Trees, like humans, are relational beings. They need a multitude of other living organisms to keep on going, to grow, to reproduce.
Under the rich forest humus, for example, trees have forged alliances since the dawn of time with microscopic filamentous fungi. These stick to tree roots and extend root systems to help them extract water and nutrients from the soil and convey it to the highest leaves. Nitrogen, phosphorus, potassium and a lot more are involved. In exchange, the fungi collect a portion of the energy produced by the photosynthesis of the trees. A whole network of interrelationships, invisible to our eyes, resonates and expands beneath our feet: the organic Internet.
Above ground, many trees and shrubs – the cherry tree, the serviceberry, the hawthorn, the wild plum - also need pollinating insects. Without those modest but indispensable critters to feed from their flowers, there’s no exchange of pollen, and no plant regeneration.
Among themselves, trees also exchange a lot of chemical information. Here’s an example: when grazed on by hungry deer, a number of young tree stems will emit volatile organic compounds, alerting their colleagues in the area. These will boost the tannin level of their foliage, which will then prove less attractive to herbivores.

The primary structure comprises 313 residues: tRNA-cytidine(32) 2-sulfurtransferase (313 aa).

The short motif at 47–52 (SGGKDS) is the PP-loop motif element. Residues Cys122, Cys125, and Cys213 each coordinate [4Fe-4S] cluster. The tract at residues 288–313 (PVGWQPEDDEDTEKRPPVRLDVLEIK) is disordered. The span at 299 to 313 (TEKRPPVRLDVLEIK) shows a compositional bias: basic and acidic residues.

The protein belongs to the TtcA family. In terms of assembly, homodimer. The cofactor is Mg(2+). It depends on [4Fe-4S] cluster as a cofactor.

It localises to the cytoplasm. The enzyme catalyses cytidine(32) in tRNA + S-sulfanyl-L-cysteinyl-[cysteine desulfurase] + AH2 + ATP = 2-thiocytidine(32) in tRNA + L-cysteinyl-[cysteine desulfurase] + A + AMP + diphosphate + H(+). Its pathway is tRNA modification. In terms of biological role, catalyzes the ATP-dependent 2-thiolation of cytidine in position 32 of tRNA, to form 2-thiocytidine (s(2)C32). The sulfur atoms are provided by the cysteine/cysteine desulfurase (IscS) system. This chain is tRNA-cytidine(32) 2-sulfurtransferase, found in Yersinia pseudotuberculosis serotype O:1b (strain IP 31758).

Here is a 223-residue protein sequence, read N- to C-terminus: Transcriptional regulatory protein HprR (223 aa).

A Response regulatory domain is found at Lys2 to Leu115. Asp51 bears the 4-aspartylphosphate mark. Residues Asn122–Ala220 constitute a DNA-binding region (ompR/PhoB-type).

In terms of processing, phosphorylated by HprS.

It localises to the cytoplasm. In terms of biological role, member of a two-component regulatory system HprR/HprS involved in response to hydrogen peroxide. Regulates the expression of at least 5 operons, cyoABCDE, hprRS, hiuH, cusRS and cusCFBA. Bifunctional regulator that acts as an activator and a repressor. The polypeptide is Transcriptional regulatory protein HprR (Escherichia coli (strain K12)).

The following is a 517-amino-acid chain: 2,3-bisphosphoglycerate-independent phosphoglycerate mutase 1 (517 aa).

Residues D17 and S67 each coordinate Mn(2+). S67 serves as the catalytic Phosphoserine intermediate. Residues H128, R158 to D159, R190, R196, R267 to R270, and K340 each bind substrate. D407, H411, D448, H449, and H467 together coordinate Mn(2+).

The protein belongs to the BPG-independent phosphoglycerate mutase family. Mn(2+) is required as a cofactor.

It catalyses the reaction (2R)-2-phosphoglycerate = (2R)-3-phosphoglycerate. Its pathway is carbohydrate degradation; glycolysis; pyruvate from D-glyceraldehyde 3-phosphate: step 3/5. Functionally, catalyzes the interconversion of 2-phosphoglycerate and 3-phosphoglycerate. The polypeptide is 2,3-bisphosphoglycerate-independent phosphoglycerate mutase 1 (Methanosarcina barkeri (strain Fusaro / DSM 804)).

A cooperative exhibition on trees
Like trees, humans are relational, cooperation-oriented beings. In creating the exhibition Three for Trees, being presented until October 31 at the Frédéric Back Tree Pavilion, painter Alain Massicotte, physician François Reeves and biologist Michel Leboeuf engaged in a close dialogue – a trialogue - exchanging ideas and material.
To bring it off and to present it properly, they also needed other people – from the Tree Pavilion and from the Botanical Garden, but also museology students and their teachers from Collège Montmorency. An organic, cooperative approach, exactly like what happens deep in the woods among living organisms.
Three for Trees is an exhibition of interrelationships, an ecosystem expo. Its subject – the relational, cooperative tree - merges with its creative process; its creative process merges with its subject. “The medium is the message,” Marshall McLuhan, the guru of Canadian media, said in 1964. That formula, which has not aged a bit, fits this trialogue, this multidialogue about trees, like a glove.